seeing green

Rice University students raise funds to invest in the energy transition

These Rice University students are going for extra credit in the name of sustainability. Photo via Rice.edu

A group of Rice University students have added a new extracurricular to their transcript.

Launched last fall, Rice New Energy Fund, or RNEF, is the country's first student-managed energy transition investment fund, according to a news release from Rice. The fund's goal is to generate returns for scholarships while advancing decarbonization technology and providing education and diversity in investment.

“We needed more funds and a more focused strategy to be competitive,” Shikhar Verma , class of ’24 and founder of the fund, says in the release. “Everyone in Houston is talking about the energy transition, but not many people know what that actually entails. We want students to learn how to be responsible financiers and lead this transition.”

To join, students are required to participate in the Rice Undergraduate Finance Club’s training program and undergraduate investment fund, since the RNEF operates as a part of the club. Anyone can join the program, no matter their major.

“Our team’s diverse academic background allows us to explore investments more holistically,” Verma says. “For instance, we have engineers who can evaluate technologies and scaling risk and pre-law students to appraise the regulatory and policy environment.”

Verma says he and his fellow team members have tapped into a group of mentors, advisers and donors for the fund, including former Rice Board of Trustees chair Bobby Tudor as well as renowned executives Steve Pattyn and Stephen Trauber, per the release.

The RNEF has raised $200,000 in donations, and plans to start investing in the fall with a hope to create a portfolio of 200 new energy-related companies.

“We needed more funds and a more focused strategy to be competitive,” Verma said. “Everyone in Houston is talking about the energy transition, but not many people know what that actually entails. We want students to learn how to be responsible financiers and lead this transition.”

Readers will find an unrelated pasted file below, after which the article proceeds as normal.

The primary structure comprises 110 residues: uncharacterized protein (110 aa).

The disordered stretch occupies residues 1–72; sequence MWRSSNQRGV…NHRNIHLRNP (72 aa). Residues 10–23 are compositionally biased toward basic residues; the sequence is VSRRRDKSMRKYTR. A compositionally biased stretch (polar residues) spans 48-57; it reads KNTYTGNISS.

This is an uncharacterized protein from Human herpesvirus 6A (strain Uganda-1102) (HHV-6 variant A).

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Building Houston

 
 

A new report shows Houston has attracted federal support as the life science industry expands locally. Photo via Getty Images

Federal funding, not venture capital, continues to be the main driver of growth in Houston’s life sciences sector, a new report suggests.

The new Houston Life Science Insight report from commercial real estate services company JLL shows Houston accounted for more than half (52.7 percent) of total funding from the National Institutes of Health (NIH) across major Texas markets through the third quarter of this year. NIH funding in the Houston area totaled $769.6 million for the first nine months of 2022, exceeding the five-year average by 19.3 percent.

VC funding for Houston’s life sciences sector pales in comparison.

For the first nine months of this year, companies in life sciences raised $147.3 million in VC, according to the report. Based on that figure, Houston is on pace in 2022 to meet or surpass recent life sciences VC totals for most other years except 2021. JLL describes 2021 as an “outlier” when it comes to annual VC hauls for the region’s life sciences companies.

JLL notes that “limited venture capital interest in private industry has remained a challenge for the city’s life sciences sector. Furthermore, it may persist as venture capital strategies are reevaluated and investment strategies shift toward near-term profits.”

While life sciences VC funding has a lot of ground to cover to catch up with NIH funding, there are other bright spots for the sector.

One of those bright spots is the region’s rising amount of life sciences space.

The Houston area boasts more than 2.4 million square feet of space for life sciences operations, with another 1.1 million under construction and an additional 1.5 million square feet on the drawing board, the report says. This includes a soon-to-open lab spanning 25,000 square feet in the first phase of Levit Green.

A second bright spot is the migration of life sciences companies to the region. Two Southern California-based life sciences companies, Cellipoint Bioservices and Obagi Cosmeceuticals, plan to move their headquarters and relocate more than half of their employees to The Woodlands by the first half of 2023, according to the report.

“Houston’s low tax rate and cost of living were primary drivers for the decisions, supported by a strong labor pool that creates advantages for companies’ expansion and relocation considerations,” JLL says.

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